After the cleansing, ''On the Line'' still needed a female lead. Enter Emmanuelle Chriqui, a Canadian-born beauty who got her break in a McDonald's commercial. ''At first I was like, well, you're sort of driving for career longevity,'' she says, asked if she was concerned about costarring in what will likely be dubbed ''the 'N Sync movie.'' ''Then I read the script, and it was so cute.''
The challenge then became to jam the shoot into a four-week window – during which the band would also be finishing their album ''Celebrity'' and rehearsing for a 37-city tour. Over 33 days, Bass and Fatone bounced between Toronto and Chicago, filming by day, recording at night, and jetting off to L.A. or Orlando for photo shoots and rehearsals on weekends. (Fatone, 24, also took a one-week daddy break when longtime girlfriend Kelly Baldwin gave birth to their first child, Brianna.) ''It's been crazy,'' says Fatone, slumped on a couch in the Chicago Cubs' business office after shooting in Wrigley Field. ''I was [in Toronto] about two weeks, then I left. Then I went back again for three or four days, then I left.'' Pause. ''I think I went back there again.'' Pause. Sigh. ''And now we're here.''
At least the weary stars didn't have to deal with any ''Hard Day's Night'' scenarios. To throw fans off the scent, Bass used the alias ''Ted Geisel'' on call sheets and in hotels (''I'm a huge Dr. Seuss fan,'' he explains). ''It's been pretty tame,'' confirms Chriqui, 24. ''They're so normal, just regular guys. I forget they are the superstars of America.'' So have the sleepy commuters on the train platform, who are throwing bored glances at Bass as he waits to shoot a scene.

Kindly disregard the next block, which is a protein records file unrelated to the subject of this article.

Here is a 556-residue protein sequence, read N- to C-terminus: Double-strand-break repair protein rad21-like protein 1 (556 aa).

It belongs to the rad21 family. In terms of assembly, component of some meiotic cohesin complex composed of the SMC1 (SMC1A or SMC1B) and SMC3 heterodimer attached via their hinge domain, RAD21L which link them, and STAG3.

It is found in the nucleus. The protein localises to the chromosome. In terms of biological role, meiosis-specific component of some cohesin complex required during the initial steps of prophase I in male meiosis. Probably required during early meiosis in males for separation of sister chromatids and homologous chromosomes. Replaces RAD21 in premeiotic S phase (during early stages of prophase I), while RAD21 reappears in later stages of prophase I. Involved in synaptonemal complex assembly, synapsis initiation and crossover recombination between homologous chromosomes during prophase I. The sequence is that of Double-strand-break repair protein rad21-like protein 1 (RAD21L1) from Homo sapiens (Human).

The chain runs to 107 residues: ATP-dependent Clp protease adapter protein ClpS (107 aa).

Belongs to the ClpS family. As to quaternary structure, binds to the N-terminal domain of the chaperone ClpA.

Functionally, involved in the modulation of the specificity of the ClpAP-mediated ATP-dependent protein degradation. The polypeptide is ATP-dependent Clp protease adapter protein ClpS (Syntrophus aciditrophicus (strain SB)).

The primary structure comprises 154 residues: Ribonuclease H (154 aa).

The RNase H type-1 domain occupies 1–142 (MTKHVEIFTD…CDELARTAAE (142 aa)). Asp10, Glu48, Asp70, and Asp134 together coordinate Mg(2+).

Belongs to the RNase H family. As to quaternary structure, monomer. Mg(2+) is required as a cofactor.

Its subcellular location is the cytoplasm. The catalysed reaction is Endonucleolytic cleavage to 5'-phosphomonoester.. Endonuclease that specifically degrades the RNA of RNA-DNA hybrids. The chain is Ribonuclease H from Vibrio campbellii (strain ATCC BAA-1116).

Finally, one woman approaches him with her daughter. ''Can you sign this? She can't speak,'' she says, nodding toward her bashful teen. Bass autographs her notebook with a flourish.
What's the biggest advantage of having a pop star produce your movie? Platinum-selling clout. ''He does solve a lot of problems,'' says Thorlakson. ''Things like, we're having trouble getting MTV -- Lance can say, 'Okay, let me get the president of MTV on the phone.''' And once the tour began, the band did its share of shilling: At each concert they screened a trailer and handed out free movie posters. 'N Sync have also provided two songs for the soundtrack, and, to top it off, Timberlake and Kirkpatrick filmed last-minute cameos (we won't spoil the surprise, but we can tell you Kirkpatrick does a mean French accent).
Despite all that, Bass says he won't use his pop-star status to promote the film further: He vetoed any ''starring Lance from 'N Sync'' references in posters, trailers, and TV ads. ''I really want this to stand on its own,'' he says. ''I explained [to Miramax] that our fans are not stupid. They're going to know that's me.'' The studio concurred. ''There really is a huge danger in going out and saying this is just an 'N Sync movie,'' says David Brooks, Miramax's cohead of marketing. ''That just narrows the film. Everybody agreed from the get-go, a little 'N Sync goes the distance.''
Whether or not ''On the Line'' is a success, it's clear Bass is hooked on Hollywood. He recently auditioned for the upcoming Reese Witherspoon comedy ''Sweet Home Alabama'' (he was deemed too young for the part), and A Happy Place has more projects in development (including ''Shooting From the Heart,'' a basketball drama based on an article by ''Tuesdays With Morrie'' author Mitch Albom). And fans of the WB's series ''7th Heaven'' may see Bass reprise his role as Beverly Mitchell's beu in future episodes. But Bass' ultimate Hollywood ambition is markedly less wholesome: He wants to die in a horror movie, ideally by Freddy Krueger's razored hand. ''The way I look at it,'' says Bass, ''half the people want to see me in a movie, and half the people want to see me die. So I think everybody will be happy.''